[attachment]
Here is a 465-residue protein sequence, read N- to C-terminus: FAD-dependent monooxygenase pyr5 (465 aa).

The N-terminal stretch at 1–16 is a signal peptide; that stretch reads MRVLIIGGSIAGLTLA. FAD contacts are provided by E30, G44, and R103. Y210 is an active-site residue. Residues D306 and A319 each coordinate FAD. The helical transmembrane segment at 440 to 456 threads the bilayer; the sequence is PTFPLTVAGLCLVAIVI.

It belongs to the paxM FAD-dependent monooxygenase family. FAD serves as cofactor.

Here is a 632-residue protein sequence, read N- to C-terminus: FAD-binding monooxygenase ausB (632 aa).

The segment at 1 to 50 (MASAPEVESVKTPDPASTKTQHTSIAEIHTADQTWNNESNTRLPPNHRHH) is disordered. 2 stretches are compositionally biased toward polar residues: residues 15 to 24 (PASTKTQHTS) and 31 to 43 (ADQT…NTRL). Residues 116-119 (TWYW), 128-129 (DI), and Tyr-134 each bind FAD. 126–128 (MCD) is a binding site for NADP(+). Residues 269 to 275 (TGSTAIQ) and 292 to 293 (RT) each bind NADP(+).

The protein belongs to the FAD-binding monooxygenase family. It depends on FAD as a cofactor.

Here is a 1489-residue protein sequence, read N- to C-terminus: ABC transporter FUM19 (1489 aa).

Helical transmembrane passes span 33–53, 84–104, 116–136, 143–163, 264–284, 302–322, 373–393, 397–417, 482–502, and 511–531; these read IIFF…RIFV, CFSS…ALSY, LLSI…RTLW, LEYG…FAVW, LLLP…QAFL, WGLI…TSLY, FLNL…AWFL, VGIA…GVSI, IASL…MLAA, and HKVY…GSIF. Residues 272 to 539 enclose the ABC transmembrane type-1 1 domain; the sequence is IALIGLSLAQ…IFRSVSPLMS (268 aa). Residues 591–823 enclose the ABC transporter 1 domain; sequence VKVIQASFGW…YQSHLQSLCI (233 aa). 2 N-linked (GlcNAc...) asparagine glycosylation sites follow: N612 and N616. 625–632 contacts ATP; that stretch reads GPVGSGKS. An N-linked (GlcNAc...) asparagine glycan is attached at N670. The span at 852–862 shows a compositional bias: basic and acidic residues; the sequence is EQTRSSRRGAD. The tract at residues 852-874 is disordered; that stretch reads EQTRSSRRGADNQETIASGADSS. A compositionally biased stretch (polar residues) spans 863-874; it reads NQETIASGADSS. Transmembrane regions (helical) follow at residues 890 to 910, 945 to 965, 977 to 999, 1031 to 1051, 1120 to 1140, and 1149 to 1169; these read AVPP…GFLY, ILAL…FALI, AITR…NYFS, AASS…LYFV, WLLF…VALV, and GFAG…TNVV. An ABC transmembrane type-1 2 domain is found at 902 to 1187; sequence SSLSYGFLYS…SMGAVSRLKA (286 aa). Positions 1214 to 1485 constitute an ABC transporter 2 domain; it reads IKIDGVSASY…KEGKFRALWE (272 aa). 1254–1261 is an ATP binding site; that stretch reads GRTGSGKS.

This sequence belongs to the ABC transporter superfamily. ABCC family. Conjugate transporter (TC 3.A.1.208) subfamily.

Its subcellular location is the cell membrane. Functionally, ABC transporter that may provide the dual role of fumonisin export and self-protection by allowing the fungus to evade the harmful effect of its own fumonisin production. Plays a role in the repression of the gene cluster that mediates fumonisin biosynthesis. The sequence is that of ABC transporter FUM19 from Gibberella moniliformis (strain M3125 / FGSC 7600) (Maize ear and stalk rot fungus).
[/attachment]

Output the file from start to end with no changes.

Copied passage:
Here is a 465-residue protein sequence, read N- to C-terminus: FAD-dependent monooxygenase pyr5 (465 aa).

The N-terminal stretch at 1–16 is a signal peptide; that stretch reads MRVLIIGGSIAGLTLA. FAD contacts are provided by E30, G44, and R103. Y210 is an active-site residue. Residues D306 and A319 each coordinate FAD. The helical transmembrane segment at 440 to 456 threads the bilayer; the sequence is PTFPLTVAGLCLVAIVI.

It belongs to the paxM FAD-dependent monooxygenase family. FAD serves as cofactor.

Here is a 632-residue protein sequence, read N- to C-terminus: FAD-binding monooxygenase ausB (632 aa).

The segment at 1 to 50 (MASAPEVESVKTPDPASTKTQHTSIAEIHTADQTWNNESNTRLPPNHRHH) is disordered. 2 stretches are compositionally biased toward polar residues: residues 15 to 24 (PASTKTQHTS) and 31 to 43 (ADQT…NTRL). Residues 116-119 (TWYW), 128-129 (DI), and Tyr-134 each bind FAD. 126–128 (MCD) is a binding site for NADP(+). Residues 269 to 275 (TGSTAIQ) and 292 to 293 (RT) each bind NADP(+).

The protein belongs to the FAD-binding monooxygenase family. It depends on FAD as a cofactor.

Here is a 1489-residue protein sequence, read N- to C-terminus: ABC transporter FUM19 (1489 aa).

Helical transmembrane passes span 33–53, 84–104, 116–136, 143–163, 264–284, 302–322, 373–393, 397–417, 482–502, and 511–531; these read IIFF…RIFV, CFSS…ALSY, LLSI…RTLW, LEYG…FAVW, LLLP…QAFL, WGLI…TSLY, FLNL…AWFL, VGIA…GVSI, IASL…MLAA, and HKVY…GSIF. Residues 272 to 539 enclose the ABC transmembrane type-1 1 domain; the sequence is IALIGLSLAQ…IFRSVSPLMS (268 aa). Residues 591–823 enclose the ABC transporter 1 domain; sequence VKVIQASFGW…YQSHLQSLCI (233 aa). 2 N-linked (GlcNAc...) asparagine glycosylation sites follow: N612 and N616. 625–632 contacts ATP; that stretch reads GPVGSGKS. An N-linked (GlcNAc...) asparagine glycan is attached at N670. The span at 852–862 shows a compositional bias: basic and acidic residues; the sequence is EQTRSSRRGAD. The tract at residues 852-874 is disordered; that stretch reads EQTRSSRRGADNQETIASGADSS. A compositionally biased stretch (polar residues) spans 863-874; it reads NQETIASGADSS. Transmembrane regions (helical) follow at residues 890 to 910, 945 to 965, 977 to 999, 1031 to 1051, 1120 to 1140, and 1149 to 1169; these read AVPP…GFLY, ILAL…FALI, AITR…NYFS, AASS…LYFV, WLLF…VALV, and GFAG…TNVV. An ABC transmembrane type-1 2 domain is found at 902 to 1187; sequence SSLSYGFLYS…SMGAVSRLKA (286 aa). Positions 1214 to 1485 constitute an ABC transporter 2 domain; it reads IKIDGVSASY…KEGKFRALWE (272 aa). 1254–1261 is an ATP binding site; that stretch reads GRTGSGKS.

This sequence belongs to the ABC transporter superfamily. ABCC family. Conjugate transporter (TC 3.A.1.208) subfamily.

Its subcellular location is the cell membrane. Functionally, ABC transporter that may provide the dual role of fumonisin export and self-protection by allowing the fungus to evade the harmful effect of its own fumonisin production. Plays a role in the repression of the gene cluster that mediates fumonisin biosynthesis. The sequence is that of ABC transporter FUM19 from Gibberella moniliformis (strain M3125 / FGSC 7600) (Maize ear and stalk rot fungus).